Set during the last gasp of the Victorian era, Tierney plays a widow with a young daughter.  She wishes to live on her own terms, out from under the stifling thumbs of her deceased husband’s mother and sister.  She has a small pension which allows her to leave London and rent a surprisingly large and beautiful seaside house in Dorset.

She soon discovers why the rent is within her price range—the house is haunted by the former owner Captain Daniel Gregg, a rough and tumble sea captain who committed suicide and chases away anyone who wishes to live in his house.

Gene Tierney and Rex Harrison in the Ghost and Mrs. Muir (1947)
Tierney, Harrison

But Lucy Muir and her daughter (played by nine-year-old Natalie Wood in her third credited role, filmed just before she would forever charm the world in Miracle on 34th Street) were made of sterner stuff than their predecessors and refused to be put off by howling winds and flickering candles.

Natalie Wood and Gene Tierney in the Ghost and Mrs. Muir (1947)
Natalie Wood, Gene Tierney

Soon Captain Daniel shows himself to Lucy, and is eventually won over when she is not put off by his surly exterior.  They begin a tentative friendship, and when Lucy’s money runs out, Daniel comes up with a crazy idea to prevent her from having to leave the house.

He will dictate the story of his life, which Lucy will write and sell as a sensational adventure novel.  Making a lifelong living off the sale of a single novel is more unlikely than falling in love with a ghost, but Lucy does both over the course of the film.

But loving a ghost you can never touch is not easy, and Lucy attracts an ardent—and all too human—suitor she meets in London while selling the book.  George Saunders is delicious as Miles Fairley, a cad with all the charm of a used car salesman who nonetheless capture’s Lucy’s attention.

He is flesh and blood, after all.

Gene Tierney and George Saunders in The Ghost and Mrs. Muir (1947)
Gene Tierney and George Saunders

With a twist ending that surely inspired The Time Traveler’s Wife (2009), the film finds a satisfying conclusion to the world’s most impossible romance.

In 1968, The Ghost and Mrs. Muir was rebooted as a television show that ran for two seasons, though it was more comedic and less romantic than the film.

The Ghost and Mrs. Muir goes down like a cup of hot tea on a cold night, a charming love story that asks only that its audience suspend disbelief and allow itself to fall under the spell of fantastical ghosts and romance.

Settle in and enjoy.

The Ghost and Mrs. Muir (1947) Verdict:  Give It A Shot

Want more?  Click here for an index of all posts in the series, as well as source notes and suggested readings.

Daisy Kenyon (1947): Joan Crawford Has Them Eating Out of the Palm of Her Hand

Dana Andrews and Henry Fonda stand beside a sitting Joan Crawford in Daisy Kenyon (1947)
Dana Andrews, Joan Crawford, and Henry Fonda in “Daisy Kenyon” (1947)
Daisy Kenyon (1947) opening banner

After a successful run with MGM, Joan Crawford’s career was on a slow slide into oblivion when she came roaring back to life with her Oscar-winning turn in Mildred Pierce (1945).

She proved to audiences—and herself—that there was a place in Hollywood for a Joan Crawford no longer young enough to play the ingénue.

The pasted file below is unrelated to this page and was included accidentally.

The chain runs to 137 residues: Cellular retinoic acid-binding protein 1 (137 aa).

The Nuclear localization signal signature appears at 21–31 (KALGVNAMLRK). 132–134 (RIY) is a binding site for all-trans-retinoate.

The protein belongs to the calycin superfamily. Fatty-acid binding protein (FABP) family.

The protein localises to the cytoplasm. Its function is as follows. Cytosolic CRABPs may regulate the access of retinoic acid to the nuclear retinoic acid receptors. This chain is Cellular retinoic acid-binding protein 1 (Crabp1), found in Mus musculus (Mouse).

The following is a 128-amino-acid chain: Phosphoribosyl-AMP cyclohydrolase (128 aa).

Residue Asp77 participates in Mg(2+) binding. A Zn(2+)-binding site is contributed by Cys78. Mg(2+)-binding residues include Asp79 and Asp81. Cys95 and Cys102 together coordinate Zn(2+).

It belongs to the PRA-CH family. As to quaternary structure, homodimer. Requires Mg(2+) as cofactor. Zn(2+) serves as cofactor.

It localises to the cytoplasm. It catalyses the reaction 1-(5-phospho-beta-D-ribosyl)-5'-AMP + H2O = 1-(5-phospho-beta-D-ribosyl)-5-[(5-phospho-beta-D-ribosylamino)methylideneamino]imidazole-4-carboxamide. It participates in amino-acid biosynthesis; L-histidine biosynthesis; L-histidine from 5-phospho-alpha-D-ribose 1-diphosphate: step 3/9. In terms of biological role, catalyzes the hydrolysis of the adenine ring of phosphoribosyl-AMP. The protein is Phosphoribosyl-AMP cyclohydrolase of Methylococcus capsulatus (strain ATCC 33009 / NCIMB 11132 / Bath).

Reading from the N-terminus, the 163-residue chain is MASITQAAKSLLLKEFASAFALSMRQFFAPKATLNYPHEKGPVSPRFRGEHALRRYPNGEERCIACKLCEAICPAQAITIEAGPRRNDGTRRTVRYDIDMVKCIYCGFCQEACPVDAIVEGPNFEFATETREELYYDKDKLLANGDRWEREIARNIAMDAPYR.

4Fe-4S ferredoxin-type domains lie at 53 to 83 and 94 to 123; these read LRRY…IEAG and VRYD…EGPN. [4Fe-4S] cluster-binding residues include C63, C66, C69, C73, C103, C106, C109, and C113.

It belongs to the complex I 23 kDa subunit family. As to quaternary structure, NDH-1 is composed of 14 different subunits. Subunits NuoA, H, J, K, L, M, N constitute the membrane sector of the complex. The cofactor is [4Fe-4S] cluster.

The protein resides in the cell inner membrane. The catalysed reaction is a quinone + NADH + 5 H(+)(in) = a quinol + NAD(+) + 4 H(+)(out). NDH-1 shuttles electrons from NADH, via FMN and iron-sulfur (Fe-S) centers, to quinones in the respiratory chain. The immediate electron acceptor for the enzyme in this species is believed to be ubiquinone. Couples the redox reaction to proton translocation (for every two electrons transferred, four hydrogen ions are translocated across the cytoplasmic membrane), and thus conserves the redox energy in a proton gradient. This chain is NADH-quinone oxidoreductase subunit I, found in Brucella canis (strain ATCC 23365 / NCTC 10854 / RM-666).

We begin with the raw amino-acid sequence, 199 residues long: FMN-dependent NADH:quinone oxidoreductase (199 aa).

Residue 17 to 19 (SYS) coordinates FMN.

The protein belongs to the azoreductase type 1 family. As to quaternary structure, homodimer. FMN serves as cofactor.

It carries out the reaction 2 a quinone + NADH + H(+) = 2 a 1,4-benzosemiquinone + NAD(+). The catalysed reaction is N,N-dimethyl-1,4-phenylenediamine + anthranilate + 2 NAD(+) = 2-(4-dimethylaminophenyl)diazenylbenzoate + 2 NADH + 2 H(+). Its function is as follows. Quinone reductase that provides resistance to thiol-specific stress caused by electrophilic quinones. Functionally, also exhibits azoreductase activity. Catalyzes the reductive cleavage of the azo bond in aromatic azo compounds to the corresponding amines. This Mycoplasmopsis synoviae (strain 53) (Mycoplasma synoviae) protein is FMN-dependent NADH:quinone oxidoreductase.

She followed Pierce up with a trio of quality films—Humoresque (1946), Possessed (1947), and Daisy Kenyon (1947)—that launched the second, and more interesting half of her career.

It is to Daisy Kenyon that we turn our attention today.

Based on a novel of the same name by Elizabeth Janeway, Daisy Kenyon is a post-war New York love triangle between Daisy, her longtime married lover Dan O’Mara (Dana Andrews) and new suitor Peter Lapham (Henry Fonda.)

Some worried that Crawford, in her early forties, was too old to play the 32 year old Daisy from the novel.  Though the much younger Gene Tierney was considered, the film is better for having cast Crawford, who plays Daisy as a woman ultimately beyond her years in wisdom.

Joan Crawford lying on a bed on the telephone in Daisy Kenyon (1947)

Though Dan’s heart has long been with Daisy, he is fully ensnared in his marriage.  He and his wife have two children who adore him, and the ambitious Dan works as a lawyer in his father-in-law’s firm. 

Daisy has mostly been content as Dan’s mistress, devoting herself to her career as a freelance commercial artist.  The film opens with Dan breaking a date with Daisy, something it’s obvious he does frequently, and which is part and parcel of being a mistress instead of a wife.  But Daisy is growing tired of waiting for Dan to divorce his wife, and she picks a fight with him.

She’s beginning to see what is obvious to the audience—that Dan will never leave his wife. 

Their affair is breaking her heart.

In anger, and perhaps a touch of desperation, Daisy begins dating the widowed Peter.  The two men in Daisy’s life could not be more different.  Dan is a charismatic glad-hander who juggles all the people and situations in his life with aplomb.  Peter has returned from World War II emotionally scarred.  He’s awkward and has nightmares about the war.  Dan is ambitious, in the thick of things, wanting to be in the center of every room and at the heart of the action.  Peter wishes to move to a remote village along the sea and live an isolated, quiet life.

Finally realizing that Dan will never leave his wife, Daisy marries Peter, but she remains torn between the two men who refuse to give her up.

Dana Andrews and Joan Crawford stand looking at one another in Daisy Kenyon (1947)
Dana Andrews, Joan Crawford